United States District Court, M.D. North Carolina
MEMORANDUM OPINION AND RECOMMENDATION OF UNITED
STATES MAGISTRATE JUDGE
Patrick Auld United States Magistrate Judge.
Elbert Leon Chambers, Jr., brought this action pursuant to
the Social Security Act (the “Act”) to obtain
judicial review of a final decision of Defendant, the Acting
Commissioner of Social Security, denying Plaintiff's
claim for Supplemental Security Income (“SSI”).
(Docket Entry 1.) Defendant has filed the certified
administrative record (Docket Entry 9 (cited herein as
“Tr. ___”)), and both parties have moved for
judgment (Docket Entries 11, 13; see also Docket
Entry 12 (Plaintiff's Memorandum); Docket Entry 14
(Defendant's Memorandum)). For the reasons that follow,
the Court should enter judgment for Defendant.
applied for SSI. (Tr. 190-98.) Upon denial of that
application initially (Tr. 80-99, 118-22) and on
reconsideration (Tr. 100-17, 130-34), Plaintiff requested a
hearing de novo before an Administrative Law Judge
(“ALJ”) (Tr. 135-37). Plaintiff, his attorney,
and a vocational expert (“VE”) attended the
hearing. (Tr. 55-69.) The ALJ subsequently ruled that
Plaintiff did not qualify as disabled under the Act. (Tr.
9-24.) The Appeals Council thereafter denied Plaintiff's
request for review (Tr. 1-6, 7-8, 285-93), thereby making the
ALJ's ruling the Commissioner's final decision for
purposes of judicial review.
rendering that disability determination, the ALJ made the
following findings later adopted by the Commissioner:
1. [Plaintiff] has not engaged in substantial gainful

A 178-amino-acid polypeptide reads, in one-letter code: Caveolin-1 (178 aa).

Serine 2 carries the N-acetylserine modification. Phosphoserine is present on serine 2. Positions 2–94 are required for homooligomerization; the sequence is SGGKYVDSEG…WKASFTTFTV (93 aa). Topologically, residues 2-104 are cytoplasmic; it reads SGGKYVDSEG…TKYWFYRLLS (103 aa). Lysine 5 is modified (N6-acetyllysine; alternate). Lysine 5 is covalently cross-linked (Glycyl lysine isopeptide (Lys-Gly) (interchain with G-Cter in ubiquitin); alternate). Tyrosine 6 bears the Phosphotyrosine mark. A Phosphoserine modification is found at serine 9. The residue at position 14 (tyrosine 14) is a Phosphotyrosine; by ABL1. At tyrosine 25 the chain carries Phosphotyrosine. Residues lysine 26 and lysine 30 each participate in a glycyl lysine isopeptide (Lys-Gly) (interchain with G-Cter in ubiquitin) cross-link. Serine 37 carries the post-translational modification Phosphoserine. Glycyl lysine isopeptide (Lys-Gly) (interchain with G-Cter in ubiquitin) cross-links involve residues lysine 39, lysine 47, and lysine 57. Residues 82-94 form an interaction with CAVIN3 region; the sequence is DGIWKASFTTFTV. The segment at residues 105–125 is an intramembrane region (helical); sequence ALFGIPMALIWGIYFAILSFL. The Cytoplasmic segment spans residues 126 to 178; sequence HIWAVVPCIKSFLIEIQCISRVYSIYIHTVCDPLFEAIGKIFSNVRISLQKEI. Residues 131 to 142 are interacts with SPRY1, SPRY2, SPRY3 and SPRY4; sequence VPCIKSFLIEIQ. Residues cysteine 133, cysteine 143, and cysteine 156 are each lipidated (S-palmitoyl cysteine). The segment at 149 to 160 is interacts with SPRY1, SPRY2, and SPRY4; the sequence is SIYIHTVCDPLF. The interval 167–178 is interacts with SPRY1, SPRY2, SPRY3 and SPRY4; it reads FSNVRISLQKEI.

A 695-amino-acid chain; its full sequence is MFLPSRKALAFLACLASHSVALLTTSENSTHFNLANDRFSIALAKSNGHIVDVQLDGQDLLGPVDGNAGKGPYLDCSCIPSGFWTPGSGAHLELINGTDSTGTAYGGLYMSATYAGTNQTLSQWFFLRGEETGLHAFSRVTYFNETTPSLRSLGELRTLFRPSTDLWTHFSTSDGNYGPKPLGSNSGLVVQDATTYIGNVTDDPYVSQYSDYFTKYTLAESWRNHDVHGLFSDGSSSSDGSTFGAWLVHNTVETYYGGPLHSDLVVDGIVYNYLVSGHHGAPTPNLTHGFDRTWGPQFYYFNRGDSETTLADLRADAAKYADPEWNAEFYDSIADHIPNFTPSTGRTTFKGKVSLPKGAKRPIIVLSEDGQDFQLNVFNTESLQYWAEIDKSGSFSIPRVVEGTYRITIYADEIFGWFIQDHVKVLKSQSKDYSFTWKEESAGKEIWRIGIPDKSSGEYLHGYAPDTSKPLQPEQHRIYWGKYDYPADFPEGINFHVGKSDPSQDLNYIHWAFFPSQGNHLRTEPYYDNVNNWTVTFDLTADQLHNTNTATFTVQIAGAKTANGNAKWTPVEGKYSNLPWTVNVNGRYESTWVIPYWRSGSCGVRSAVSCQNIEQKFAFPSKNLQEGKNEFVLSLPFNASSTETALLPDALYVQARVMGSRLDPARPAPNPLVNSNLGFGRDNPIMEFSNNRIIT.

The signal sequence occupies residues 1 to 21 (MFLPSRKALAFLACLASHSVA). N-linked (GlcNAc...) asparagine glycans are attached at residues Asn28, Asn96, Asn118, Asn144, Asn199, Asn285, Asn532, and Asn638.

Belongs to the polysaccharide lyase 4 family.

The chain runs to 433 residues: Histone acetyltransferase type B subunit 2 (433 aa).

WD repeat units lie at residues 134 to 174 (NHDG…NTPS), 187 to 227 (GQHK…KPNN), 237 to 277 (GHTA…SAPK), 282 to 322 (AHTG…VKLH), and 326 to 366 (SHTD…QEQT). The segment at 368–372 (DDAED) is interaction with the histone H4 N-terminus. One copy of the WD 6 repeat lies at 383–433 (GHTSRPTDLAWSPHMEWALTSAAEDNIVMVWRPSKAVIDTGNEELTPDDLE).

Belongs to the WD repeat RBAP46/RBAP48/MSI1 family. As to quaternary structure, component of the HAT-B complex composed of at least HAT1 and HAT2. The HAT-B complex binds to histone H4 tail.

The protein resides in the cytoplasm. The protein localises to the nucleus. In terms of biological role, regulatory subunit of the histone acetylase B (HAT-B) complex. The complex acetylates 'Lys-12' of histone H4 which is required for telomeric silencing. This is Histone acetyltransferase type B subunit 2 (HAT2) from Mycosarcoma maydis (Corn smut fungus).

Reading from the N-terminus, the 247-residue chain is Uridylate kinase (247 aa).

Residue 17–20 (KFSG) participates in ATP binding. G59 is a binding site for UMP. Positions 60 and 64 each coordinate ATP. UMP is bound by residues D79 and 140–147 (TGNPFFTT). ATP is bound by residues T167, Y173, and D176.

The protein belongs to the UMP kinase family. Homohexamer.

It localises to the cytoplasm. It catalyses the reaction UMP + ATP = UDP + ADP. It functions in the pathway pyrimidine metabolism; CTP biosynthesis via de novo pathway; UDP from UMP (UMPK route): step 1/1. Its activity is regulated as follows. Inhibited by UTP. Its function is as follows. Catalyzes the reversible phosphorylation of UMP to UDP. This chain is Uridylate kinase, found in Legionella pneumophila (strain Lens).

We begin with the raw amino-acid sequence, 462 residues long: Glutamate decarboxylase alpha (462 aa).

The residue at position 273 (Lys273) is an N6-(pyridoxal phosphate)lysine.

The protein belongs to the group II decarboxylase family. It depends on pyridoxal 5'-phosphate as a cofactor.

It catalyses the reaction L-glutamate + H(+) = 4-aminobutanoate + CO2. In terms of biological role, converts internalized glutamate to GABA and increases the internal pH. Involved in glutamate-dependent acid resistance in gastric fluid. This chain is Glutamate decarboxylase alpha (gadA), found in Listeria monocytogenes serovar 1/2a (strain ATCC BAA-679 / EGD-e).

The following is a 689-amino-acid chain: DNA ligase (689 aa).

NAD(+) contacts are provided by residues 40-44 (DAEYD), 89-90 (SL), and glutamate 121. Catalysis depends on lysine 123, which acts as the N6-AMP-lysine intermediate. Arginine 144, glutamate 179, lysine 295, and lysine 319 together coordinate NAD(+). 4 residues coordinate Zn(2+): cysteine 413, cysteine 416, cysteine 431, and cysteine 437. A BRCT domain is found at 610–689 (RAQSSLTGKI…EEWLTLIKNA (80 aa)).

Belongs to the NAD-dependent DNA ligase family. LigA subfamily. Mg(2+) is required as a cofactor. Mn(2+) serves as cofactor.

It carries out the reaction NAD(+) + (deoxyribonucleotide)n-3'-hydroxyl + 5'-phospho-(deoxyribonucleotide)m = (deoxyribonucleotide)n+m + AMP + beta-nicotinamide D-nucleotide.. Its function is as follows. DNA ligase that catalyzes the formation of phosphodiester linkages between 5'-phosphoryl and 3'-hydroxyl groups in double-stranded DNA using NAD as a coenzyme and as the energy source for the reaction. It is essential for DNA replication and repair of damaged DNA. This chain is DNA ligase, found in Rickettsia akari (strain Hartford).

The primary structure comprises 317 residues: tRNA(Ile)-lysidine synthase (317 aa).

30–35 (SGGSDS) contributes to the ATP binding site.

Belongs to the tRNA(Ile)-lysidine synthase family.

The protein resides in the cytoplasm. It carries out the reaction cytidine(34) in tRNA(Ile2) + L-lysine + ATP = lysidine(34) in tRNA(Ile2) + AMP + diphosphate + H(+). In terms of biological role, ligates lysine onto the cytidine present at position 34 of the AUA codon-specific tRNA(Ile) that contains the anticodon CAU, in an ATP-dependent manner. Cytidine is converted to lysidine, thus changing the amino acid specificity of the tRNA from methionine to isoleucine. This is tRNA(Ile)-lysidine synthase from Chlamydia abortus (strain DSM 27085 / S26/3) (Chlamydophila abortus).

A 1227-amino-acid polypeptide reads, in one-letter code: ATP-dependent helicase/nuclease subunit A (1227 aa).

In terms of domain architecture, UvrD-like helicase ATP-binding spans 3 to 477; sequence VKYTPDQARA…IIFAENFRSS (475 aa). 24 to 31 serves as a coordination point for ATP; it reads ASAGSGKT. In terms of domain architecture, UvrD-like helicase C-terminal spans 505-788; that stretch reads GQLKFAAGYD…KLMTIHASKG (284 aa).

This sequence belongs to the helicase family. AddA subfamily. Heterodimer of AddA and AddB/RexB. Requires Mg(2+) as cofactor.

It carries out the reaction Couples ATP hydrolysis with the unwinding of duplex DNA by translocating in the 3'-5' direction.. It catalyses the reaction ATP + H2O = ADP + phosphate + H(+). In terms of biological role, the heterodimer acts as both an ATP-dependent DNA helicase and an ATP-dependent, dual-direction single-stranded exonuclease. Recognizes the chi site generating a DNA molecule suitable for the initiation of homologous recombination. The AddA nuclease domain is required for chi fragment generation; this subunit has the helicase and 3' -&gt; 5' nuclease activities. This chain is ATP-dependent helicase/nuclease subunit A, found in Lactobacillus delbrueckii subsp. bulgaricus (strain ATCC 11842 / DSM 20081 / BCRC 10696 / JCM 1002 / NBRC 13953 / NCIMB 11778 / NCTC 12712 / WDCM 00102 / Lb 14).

activity since September 30, 2013, the application date.
2. [Plaintiff] has the following severe impairments: diabetes
mellitus, human immunodeficiency virus (HIV), chronic
obstructive pulmonary disorder (COPD), asthma, depression,
degenerative disc disease, osteoarthritis, anxiety, diabetic
neuropathy, lumbar radiculopathy, and polysubstance abuse.
. . .
3. [Plaintiff] does not have an impairment or combination of
impairments that meets or medically equals the severity of
one of the listed impairments in 20 CFR Part 404, Subpart P,
. . .
4. . . . [Plaintiff] has the residual functional capacity to
perform light work . . . except that [Plaintiff]: can
frequently, but not continuously, perform all postural
activities; must avoid ladders, ropes, scaffolds, unprotected
heights, and machinery with dangerous parts; needs an
assistive device to ambulate; can follow short, simple
instructions and perform routine tasks, but cannot perform
work requiring a production rate or demand pace; is able to
sustain attention and concentration for two hours at a time;
can frequently, but not continuously, have contact or
interactions with the public; must avoid concentrated
exposure to respiratory irritants; should avoid work
environments dealing with crisis situations, complex decision
making, or constant changes in a routine setting.
. . .
5. [Plaintiff] has no past relevant work.
. . .
9. Considering [Plaintiff's] age, education, work
experience, and residual functional capacity, there are jobs
that exist in significant numbers in the national economy
that [Plaintiff] can perform.
. . .
10. [Plaintiff] has not been under a disability, as defined
in the  Act, since September 30, 2013, the date the
application was filed.
(Tr. 14-24 (bold font and internal parenthetical citations
law “authorizes judicial review of the Social Security
Commissioner's denial of social security benefits.”
Hines v. Barnhart, 453 F.3d 559, 561 (4th Cir.
2006). However, “the scope of [the Court's] review
of [such a] decision . . . is extremely limited.”
Frady v. Harris, 646 F.2d 143, 144 (4th Cir. 1981).